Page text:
Defense: Teen beating suspect had PTSD

Testimony begins in Wayne Treacy case

Published On: Jul 09 2012 06:22:10 PM EDT   Updated On: Jul 09 2012 07:26:59 PM EDT

Defense attorneys are mounting an insanity defense of a teen accused of trying to beat another teen to death, claiming the suspect had post-traumatic stress disorder.

The prosecution and the defense gave their opening statements Monday in the trial of Wayne Treacy, who is charged with attempted first-degree murder in the beating of Josie Lou Ratley, then 15, two years ago. The attack left Ratley with permanent brain damage.

The prosecutor's description of what happened to Ratley was heart-wrenching for her parents. Treacy also was brought to tears, as his parents sat across the courtroom.

"He grabbed her head by the hair and started smashing it," said prosecutor Maria Schneider. "You're going to hear that after that, he stood up and he began to kick her head as if it were a soccer ball and stomp on her head as if he was putting out a fire."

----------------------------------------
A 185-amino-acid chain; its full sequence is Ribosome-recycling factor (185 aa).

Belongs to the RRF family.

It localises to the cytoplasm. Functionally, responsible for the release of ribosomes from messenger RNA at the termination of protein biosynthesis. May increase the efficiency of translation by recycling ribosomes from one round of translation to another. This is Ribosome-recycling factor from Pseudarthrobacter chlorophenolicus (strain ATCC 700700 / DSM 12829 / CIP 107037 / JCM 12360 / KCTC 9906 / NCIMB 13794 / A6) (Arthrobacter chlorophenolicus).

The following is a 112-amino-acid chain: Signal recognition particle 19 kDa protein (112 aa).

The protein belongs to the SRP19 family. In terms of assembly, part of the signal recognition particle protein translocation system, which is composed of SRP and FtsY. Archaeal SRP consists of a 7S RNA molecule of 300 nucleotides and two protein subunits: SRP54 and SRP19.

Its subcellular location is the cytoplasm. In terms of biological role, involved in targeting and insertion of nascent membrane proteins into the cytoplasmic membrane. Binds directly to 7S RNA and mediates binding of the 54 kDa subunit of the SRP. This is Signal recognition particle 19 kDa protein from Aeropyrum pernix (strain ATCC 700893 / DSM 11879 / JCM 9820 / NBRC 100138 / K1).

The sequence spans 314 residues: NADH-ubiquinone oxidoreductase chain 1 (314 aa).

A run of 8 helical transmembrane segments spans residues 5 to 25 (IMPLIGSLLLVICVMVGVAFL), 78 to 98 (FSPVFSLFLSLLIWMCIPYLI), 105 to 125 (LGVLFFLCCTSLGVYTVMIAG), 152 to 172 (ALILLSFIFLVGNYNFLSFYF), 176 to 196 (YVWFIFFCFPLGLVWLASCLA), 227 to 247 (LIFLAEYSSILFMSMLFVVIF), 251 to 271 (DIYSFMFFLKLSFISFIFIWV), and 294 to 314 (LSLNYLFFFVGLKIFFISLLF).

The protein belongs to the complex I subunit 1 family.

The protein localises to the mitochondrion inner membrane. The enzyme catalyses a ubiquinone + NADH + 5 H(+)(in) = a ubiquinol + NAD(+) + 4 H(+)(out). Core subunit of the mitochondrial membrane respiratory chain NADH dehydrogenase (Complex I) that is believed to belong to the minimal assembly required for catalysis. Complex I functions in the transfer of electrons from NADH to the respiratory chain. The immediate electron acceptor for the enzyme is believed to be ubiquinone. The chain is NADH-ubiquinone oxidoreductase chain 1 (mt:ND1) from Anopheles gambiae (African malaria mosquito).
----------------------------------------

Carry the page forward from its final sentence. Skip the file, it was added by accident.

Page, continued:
There was no argument that Treacy beat and nearly killed Ratley.

"The issue is why. Why did this happen?" said defense attorney Russell Williams.

Treacy's lawyers are mounting an insanity defense stemming from his older brother's recent suicide. They contend he went into rage when he received an insulting text message from Ratley that appeared to make light of his brother's hanging.

"Wayne had a mental disease or infirmity that he did not know right from wrong at the time because he had developed what they call post-traumatic stress disorder, or PTSD," Williams said.

A steady stream of witnesses testified Monday, recalling what happened that day and how Treacy sent a text message saying he was going to kill Ratley.

"It said that I would 'snap her neck then stomp her skul (sic). Fastest way I could (think) of," one witness testified, reading from a text message.

Because he was only 15 at the time, Treacy will not face life in prison if convicted. Instead, prosecutors have said they will not seek or recommend a sentence of more than 50 years.

Ratley, now 17, is not expected to testify. She has little memory of what happened.